PSA Peugeot Citroën has become the first carmaker to admit that its published fuel-economy ratings simply do not match up with reality.

The announcement comes in the wake of increased global scrutiny of automakers' fuel-economy testing procedures in response to the Volkswagen diesel emissions scandal.

PSA conducted real-world fuel-economy tests to bolster consumer confidence in the wake of the VW scandal.

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But the investigation found that 28 Peugeot, Citroën, and DS models returned far lower fuel economy in real-world driving than they did during laboratory testing.

The 14 Peugeot models tested averaged 44 percent higher fuel consumption, 11 Citroën models averaged 39 percent higher consumption, and three DS models showed 40 percent higher fuel consumption, compared to official New European Driving Cycle (NEDC) ratings.

The test group including multiple versions of some models to encompass the different powertrains available in those models.

Portable Emissions Measurement Systems (PEMS) on a Peugeot 308

Portable Emissions Measurement Systems (PEMS) on a Peugeot 308

Measurements were taken on public roads, with passengers and luggage onboard and climate-control systems in use, according to a PSA press release.

Testers used routes that included 25 kilometers (15.5 miles) of "urban" driving, 39 km (24.2 mi) of "rural" driving, and 31 km (19.2) of "motorway" driving.

Fuel economy was measured with Portable Emissions Measurement Systems (PEMS), the industry standard for on-road fuel efficiency testing and the same type of equipment used to uncover Volkswagen's "defeat device" software.

ALSO SEE: Why European Gas-Mileage Ratings Are So High--And Often Wrong (May 2014)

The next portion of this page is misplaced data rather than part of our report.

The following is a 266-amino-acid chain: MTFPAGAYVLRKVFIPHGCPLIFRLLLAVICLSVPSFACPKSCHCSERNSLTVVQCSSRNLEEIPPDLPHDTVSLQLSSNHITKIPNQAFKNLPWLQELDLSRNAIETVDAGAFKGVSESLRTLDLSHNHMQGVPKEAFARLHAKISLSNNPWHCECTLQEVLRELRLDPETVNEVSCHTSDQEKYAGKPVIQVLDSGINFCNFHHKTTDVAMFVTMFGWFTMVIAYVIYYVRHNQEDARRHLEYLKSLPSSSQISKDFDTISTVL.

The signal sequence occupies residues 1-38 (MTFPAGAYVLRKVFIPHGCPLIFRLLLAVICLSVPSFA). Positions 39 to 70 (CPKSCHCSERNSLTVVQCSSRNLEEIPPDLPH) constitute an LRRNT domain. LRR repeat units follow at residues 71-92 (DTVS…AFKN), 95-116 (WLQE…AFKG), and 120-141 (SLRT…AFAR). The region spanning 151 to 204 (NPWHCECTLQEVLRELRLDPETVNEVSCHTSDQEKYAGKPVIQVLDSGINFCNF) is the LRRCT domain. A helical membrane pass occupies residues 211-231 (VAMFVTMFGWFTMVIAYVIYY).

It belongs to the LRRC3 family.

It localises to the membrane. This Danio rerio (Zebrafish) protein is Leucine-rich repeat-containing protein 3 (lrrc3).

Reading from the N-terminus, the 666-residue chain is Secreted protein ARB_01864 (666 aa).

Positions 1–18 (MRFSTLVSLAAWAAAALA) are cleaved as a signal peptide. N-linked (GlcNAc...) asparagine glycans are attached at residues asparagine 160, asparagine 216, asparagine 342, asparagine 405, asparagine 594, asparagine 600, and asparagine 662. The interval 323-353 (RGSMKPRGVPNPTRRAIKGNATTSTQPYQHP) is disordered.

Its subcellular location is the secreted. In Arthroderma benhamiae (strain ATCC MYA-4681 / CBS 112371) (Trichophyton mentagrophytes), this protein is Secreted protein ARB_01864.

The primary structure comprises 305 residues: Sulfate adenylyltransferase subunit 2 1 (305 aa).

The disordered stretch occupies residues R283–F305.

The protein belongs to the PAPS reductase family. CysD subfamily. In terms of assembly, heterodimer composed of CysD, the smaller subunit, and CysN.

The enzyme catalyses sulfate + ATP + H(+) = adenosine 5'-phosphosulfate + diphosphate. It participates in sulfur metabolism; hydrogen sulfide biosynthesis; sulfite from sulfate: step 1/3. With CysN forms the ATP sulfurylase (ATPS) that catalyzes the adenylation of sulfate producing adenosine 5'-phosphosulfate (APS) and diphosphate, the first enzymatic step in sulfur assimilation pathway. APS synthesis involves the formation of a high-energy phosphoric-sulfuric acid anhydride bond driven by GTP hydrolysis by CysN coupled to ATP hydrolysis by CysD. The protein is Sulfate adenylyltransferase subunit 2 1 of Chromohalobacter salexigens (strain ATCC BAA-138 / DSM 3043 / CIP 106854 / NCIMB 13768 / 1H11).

The tests were conducted in concert with advocacy groups Transport & Environment (T&E) and France Nature Environment (FNE), and audited by Bureau Veritas.

The PSA fuel-economy results were in line with the rest of the industry, Greg Archer—who worked on the test program for T&E—told Bloomberg.

The gap between window-sticker fuel economy and real-world results is an "open secret," Jean Thevenon, transport and sustainable development leader for FNE, told the news service.

Portable Emissions Measurement Systems (PEMS) on a Peugeot 308

Portable Emissions Measurement Systems (PEMS) on a Peugeot 308

In April, PSA offices in France were raided by government investigators as part of an emissions-testing probe.

At the time, PSA said that all of its cars complied with European emissions standards.

Even before news of the Volkswagen diesel scandal broke, many analysts had questioned the efficacy of Europe's NEDC testing cycle.

MORE: EU Commission Accepts 'Flawed' Emission Rules For On-Road Testing

NEDC is known to be much more optimistic than the U.S. EPA testing cycle.

While it also relies on laboratory rather than real-world tests, the EPA regularly adds "adjustment factors" to bring its published fuel-economy ratings closer to reality.

This can be most clearly seen in the 54.5 mpg Corporate Average Fuel Economy (CAFE) target carmakers must meet by 2025, which translates to only about 38 or 39 mpg on the window sticker.


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